Tag Archives: birds

Did You Know? The Ovenbird is a Warbler!

Ovenbird ©John Harrison

 “Among them all, the most common and conspicuous was the Oven-bird. Its staccato song with its crescendo ending rang through the woods, seemingly the loudest of them all, and when I saw the pretty bird walking with its alert air along a log, putting its little head forward at each dainty step in a manner of a diminutive chicken, I was utterly captivated.”Edward Howe Forbush, 1929

Though it looks and sometimes acts like a spotted thrush, the Ovenbird is a warbler. Its loud and oft-repeated call is a familiar backdrop in the spring woods, and, where many males all sing in close proximity, the din can be impressive. Like other birds of mature mixed forest, Ovenbirds were likely plentiful in the time before European ships landed on the shores of the “New World.”

As the forests began to fall before the fire and axes of the Massachusetts Bay Colony, the majority of Ovenbirds retreated to the remaining forests of the western part of the state until the widespread agricultural period was over. As large areas of contiguous mature forest have gradually returned, Ovenbirds have been quick to recolonize them.


Ovenbirds build their oven-shaped nests in mature forests.

Ovenbird nest

Trend in Massachusetts

Like the Prairie Warbler we posted about last week, the Ovenbird is what we refer to as a “whispering bird”, because it’s breeding footprint in Massachusetts (according to our Breeding Bird Atlas 2) is stable or increasing, but the Breeding Bird Survey is showing significant declines for the species in the state.

Fun Fact

Ovenbirds will often sing together with their neighbors, though they do not sing as a chorus. One male will sing, followed shortly thereafter by another male without overlap between the two. They may repeat their successive songs up to 40 times.

Attend our Birders Meeting on March 19 to learn more about warblers.

Please consider supporting our bird conservation work by making a donation today. Thank you!

Who Was Edward Howe Forbush?

In ornithology, as in most disciplines, there are inevitably “giants” whose profiles stand taller than those of their peers.  Such a figure was Edward Howe Forbush, a prominent Massachusetts ornithologist living from 1858–1929.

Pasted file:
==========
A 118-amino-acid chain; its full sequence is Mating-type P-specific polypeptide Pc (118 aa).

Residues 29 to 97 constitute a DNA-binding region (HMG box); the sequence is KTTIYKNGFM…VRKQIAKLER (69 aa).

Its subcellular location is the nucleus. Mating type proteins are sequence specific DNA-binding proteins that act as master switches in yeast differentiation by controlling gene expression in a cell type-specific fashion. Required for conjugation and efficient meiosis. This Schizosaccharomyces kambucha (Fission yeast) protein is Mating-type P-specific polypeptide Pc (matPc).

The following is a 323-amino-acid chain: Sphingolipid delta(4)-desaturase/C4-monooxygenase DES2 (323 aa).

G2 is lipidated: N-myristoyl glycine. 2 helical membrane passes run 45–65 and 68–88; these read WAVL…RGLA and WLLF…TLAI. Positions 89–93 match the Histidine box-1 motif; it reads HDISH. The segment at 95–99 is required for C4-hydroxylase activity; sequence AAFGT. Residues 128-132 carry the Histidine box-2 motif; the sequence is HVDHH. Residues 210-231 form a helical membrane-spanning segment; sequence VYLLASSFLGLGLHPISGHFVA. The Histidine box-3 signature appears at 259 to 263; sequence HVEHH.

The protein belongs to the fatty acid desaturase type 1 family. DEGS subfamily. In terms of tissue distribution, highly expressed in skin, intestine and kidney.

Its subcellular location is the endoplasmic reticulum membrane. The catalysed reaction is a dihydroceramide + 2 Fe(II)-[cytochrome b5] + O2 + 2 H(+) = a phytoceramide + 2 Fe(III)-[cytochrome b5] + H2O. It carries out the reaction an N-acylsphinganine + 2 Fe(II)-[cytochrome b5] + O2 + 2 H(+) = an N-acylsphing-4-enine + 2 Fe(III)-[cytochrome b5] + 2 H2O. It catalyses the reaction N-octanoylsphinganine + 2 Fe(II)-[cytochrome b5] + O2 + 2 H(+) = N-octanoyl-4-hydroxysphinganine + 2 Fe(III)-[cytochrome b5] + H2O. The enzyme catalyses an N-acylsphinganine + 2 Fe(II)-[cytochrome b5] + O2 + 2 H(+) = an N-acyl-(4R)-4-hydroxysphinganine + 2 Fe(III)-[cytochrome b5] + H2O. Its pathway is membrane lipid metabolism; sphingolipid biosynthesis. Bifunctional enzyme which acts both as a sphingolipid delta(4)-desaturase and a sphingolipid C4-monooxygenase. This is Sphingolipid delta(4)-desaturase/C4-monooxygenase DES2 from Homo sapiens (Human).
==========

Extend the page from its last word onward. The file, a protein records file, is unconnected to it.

Born in Quincy, most of Forbush’s adult life was spent in Worcester in the county that today hosts a bird club bearing his name. Once established in Worcester, at the early age of 16 he was appointed Curator of Ornithology at the Worcester Natural History Society.

By the turn of the 20th century, Forbush’s awareness and passion for the developing need for increased bird protection resulted in his appointment as Ornithologist to the Massachusetts State Board of Agriculture, where his duties included determining which bird species at that time were deemed detrimental or beneficial to agriculture. By 1896 he became one of the founders and supporters of the Massachusetts Audubon Society, and in 1908 he was named the first Massachusetts State Ornithologist.

As a lifelong champion of bird protection, Forbush ultimately undertook the project for which he is best known today: the publication of Birds of Massachusetts and Other New England States (1925-1929), a spectacular three-volume set of books magnificently illustrated by artist luminaries Louis Agassiz Fuertes and Major Allan Brooks.  In addition to their famous collection of paintings, the species accounts and accompanying essays about the birds in these books are still considered among the best ever compiled on the birds of Massachusetts.

Sadly Forbush never lived to personally complete his magnum opus, yet his many essays and species accounts about birds will forever linger on as richly informational and engaging accounts of the bird species found in the Commonwealth today. The world lost a true hero and a giant in the bird conservation movement with the passing of Edward Howe Forbush.

To get a glimpse of his essays on birds, look for our Warbler of the Week postings, which feature a quote from Forbush for each bird.

Can you spot the grey morph of the Screech Owl in the below Fuertes watercolor?

©Louis Agassiz Fuertes – Plate 47 of Birds of Massachusetts and Other New England States: Hawk Owl, Screech Owl, Richardson’s Owl, Saw-whet Owl.

Please consider supporting our bird conservation work by making a donation today. Thank you!

Meet the Prairie Warbler

© Joel Eckerson

 “The handsome little Prairie Warbler is remarkable only for its song. Dr. Elliott Coues likens this to the ‘plaint of a mouse with a toothache,’ because of its thin wiry quality.”Edward Howe Forbush, 1929